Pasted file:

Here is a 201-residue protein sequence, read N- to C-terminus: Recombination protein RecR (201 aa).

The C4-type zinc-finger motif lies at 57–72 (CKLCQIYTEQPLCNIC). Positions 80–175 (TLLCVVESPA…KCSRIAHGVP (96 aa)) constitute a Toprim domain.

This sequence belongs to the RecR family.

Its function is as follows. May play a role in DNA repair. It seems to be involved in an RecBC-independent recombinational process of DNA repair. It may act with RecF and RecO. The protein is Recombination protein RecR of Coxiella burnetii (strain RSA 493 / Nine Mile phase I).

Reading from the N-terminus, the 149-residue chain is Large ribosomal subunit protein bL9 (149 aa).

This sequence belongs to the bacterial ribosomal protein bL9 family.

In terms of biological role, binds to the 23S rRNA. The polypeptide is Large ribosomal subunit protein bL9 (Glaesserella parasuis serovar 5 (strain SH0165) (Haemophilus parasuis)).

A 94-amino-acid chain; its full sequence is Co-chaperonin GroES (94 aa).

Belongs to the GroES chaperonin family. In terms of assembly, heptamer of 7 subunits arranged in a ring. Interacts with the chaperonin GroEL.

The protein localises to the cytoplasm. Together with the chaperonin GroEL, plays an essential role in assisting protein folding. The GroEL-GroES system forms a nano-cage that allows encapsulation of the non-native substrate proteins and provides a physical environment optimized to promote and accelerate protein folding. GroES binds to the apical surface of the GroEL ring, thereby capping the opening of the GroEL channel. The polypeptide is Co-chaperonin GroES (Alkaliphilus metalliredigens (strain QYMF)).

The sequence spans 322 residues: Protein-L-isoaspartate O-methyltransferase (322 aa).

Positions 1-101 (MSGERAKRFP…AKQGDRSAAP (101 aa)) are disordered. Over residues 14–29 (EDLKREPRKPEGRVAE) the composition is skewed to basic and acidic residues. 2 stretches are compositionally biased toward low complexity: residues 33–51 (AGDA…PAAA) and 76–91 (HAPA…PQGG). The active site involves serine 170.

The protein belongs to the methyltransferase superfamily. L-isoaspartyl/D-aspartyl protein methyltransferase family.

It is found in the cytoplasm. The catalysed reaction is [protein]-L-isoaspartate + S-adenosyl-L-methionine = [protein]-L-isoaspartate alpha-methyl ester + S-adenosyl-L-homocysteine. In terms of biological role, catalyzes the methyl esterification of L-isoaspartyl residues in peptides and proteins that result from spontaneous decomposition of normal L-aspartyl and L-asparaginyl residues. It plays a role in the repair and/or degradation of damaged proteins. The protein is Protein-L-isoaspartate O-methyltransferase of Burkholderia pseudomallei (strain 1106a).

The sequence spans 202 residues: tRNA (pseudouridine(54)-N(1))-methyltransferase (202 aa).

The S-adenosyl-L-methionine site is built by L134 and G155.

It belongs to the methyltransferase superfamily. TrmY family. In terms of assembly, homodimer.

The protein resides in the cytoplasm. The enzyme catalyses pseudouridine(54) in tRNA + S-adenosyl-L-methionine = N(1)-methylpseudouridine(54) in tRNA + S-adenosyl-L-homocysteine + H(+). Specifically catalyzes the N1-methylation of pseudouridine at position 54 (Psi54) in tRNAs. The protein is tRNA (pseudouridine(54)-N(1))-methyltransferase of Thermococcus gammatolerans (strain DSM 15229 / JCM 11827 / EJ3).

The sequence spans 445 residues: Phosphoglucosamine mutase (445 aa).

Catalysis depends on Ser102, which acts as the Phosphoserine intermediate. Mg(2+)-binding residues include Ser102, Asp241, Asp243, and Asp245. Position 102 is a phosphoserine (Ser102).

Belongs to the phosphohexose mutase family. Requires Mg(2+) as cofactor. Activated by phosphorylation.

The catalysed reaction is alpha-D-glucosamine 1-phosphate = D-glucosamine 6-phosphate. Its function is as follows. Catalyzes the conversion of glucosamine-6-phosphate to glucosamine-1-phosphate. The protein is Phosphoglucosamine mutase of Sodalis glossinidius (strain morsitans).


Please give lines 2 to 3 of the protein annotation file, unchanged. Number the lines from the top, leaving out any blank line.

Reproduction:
The C4-type zinc-finger motif lies at 57–72 (CKLCQIYTEQPLCNIC). Positions 80–175 (TLLCVVESPA…KCSRIAHGVP (96 aa)) constitute a Toprim domain.

This sequence belongs to the RecR family.